On the average, the federal government pays about two-thirds of the costs of Medicaid, and it makes funds available to the states on a matching basis. In theory, the federal funding formula is designed to redistribute money from wealthier states to poorer states by giving poorer states a higher match for every dollar they spend. However, there is no cap on the amount the federal government matches. The more a state spends, the more it receives. In practice, states with above-average per capita incomes tend to adopt more liberal eligibility requirements and cover more people. They also tend to spend more per recipient.

For example, the average total expenditure per Medicaid enrollee in 2007 was $5,163. However, New York, a high-income state, spent twice as much as low-income Alabama ($8,450 versus $3,945).[1]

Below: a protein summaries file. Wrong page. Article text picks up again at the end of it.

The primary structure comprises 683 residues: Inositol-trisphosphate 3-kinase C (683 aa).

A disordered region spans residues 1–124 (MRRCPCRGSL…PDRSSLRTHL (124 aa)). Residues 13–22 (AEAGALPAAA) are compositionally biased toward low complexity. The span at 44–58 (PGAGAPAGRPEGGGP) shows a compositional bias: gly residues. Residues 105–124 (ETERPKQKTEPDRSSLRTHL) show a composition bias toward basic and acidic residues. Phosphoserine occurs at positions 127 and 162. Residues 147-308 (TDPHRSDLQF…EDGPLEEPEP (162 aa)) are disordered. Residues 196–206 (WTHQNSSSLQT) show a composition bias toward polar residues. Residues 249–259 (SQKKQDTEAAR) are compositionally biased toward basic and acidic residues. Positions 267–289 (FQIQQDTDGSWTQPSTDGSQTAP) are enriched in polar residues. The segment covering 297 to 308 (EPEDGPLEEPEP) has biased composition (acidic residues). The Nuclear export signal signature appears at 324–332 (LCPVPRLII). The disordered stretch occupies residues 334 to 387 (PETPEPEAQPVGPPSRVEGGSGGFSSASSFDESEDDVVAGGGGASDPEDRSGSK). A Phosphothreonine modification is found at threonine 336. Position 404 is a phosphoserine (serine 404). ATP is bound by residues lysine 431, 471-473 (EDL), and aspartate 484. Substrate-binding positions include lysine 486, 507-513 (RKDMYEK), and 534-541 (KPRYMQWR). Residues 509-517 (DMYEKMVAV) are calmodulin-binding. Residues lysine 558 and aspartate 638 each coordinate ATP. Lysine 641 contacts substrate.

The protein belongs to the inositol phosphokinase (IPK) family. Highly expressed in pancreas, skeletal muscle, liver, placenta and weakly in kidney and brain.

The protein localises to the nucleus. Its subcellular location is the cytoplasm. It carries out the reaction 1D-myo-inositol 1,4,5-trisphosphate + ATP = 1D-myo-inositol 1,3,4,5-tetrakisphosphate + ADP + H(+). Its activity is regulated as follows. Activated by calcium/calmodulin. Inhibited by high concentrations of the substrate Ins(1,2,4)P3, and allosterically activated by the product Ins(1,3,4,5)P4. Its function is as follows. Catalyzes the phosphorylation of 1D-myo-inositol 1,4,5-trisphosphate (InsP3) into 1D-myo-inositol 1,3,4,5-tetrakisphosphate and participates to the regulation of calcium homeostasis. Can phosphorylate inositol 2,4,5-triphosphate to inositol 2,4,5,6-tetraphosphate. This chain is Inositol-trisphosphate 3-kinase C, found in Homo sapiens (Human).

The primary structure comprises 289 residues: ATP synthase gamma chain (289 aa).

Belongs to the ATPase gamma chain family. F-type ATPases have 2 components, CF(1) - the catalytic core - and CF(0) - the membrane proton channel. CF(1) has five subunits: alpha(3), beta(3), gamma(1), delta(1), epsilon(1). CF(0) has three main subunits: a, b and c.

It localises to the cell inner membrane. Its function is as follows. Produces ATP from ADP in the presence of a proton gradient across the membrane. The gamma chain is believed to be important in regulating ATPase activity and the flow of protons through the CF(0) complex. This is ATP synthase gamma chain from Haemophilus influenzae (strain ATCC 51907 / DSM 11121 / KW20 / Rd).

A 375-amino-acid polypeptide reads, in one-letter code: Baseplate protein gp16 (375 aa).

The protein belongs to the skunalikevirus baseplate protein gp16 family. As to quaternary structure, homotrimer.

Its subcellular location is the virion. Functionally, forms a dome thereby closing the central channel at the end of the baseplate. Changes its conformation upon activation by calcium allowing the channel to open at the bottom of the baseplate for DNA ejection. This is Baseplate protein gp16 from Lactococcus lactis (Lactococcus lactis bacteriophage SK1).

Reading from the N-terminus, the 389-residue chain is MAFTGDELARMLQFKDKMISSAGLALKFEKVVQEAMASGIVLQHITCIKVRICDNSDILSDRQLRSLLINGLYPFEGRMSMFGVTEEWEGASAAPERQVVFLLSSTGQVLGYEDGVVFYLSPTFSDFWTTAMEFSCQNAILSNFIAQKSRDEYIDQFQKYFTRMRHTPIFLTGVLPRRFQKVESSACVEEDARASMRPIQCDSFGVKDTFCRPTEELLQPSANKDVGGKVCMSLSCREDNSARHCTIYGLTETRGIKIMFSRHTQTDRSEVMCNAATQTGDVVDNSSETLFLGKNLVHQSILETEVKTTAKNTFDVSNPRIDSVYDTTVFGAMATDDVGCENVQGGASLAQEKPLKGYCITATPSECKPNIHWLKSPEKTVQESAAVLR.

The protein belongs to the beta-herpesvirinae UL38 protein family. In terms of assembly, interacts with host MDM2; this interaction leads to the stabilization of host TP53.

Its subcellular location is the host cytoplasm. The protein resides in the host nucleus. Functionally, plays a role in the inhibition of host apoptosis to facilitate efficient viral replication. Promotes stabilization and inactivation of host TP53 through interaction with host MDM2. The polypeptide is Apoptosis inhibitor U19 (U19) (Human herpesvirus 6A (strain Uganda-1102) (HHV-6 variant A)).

As a result, the distribution of federal dollars under the program is more consistent with a policy of taking from the poor and giving to the rich:[2]

  • In 2009, Texas had 9.9 percent of the nation’s total poverty population, but received only 6.7 percent of federal Medicaid funds.

  • New York, on the other hand, had about 6.6 percent of the national poverty population, but received 12.1 percent of federal Medicaid dollars.

A much fairer way to distribute funds would be to give each state a percent of federal Medicaid spending, based on its percent of the nation’s poverty population. We will save the topic of Medicaid reform for future posts. Until then, the curious reader may wish to consult my Independent Institute book, Priceless: Curing the Healthcare Crisis.

Notes:

  1. Pamela Villarreal and Michael Barba, “Update on Federal Medicaid Funding,” National Center for Policy Analysis, Brief Analysis No. 744, May 10, 2011.
  2. Villarreal and Barba, “Update on Federal Medicaid Funding.”

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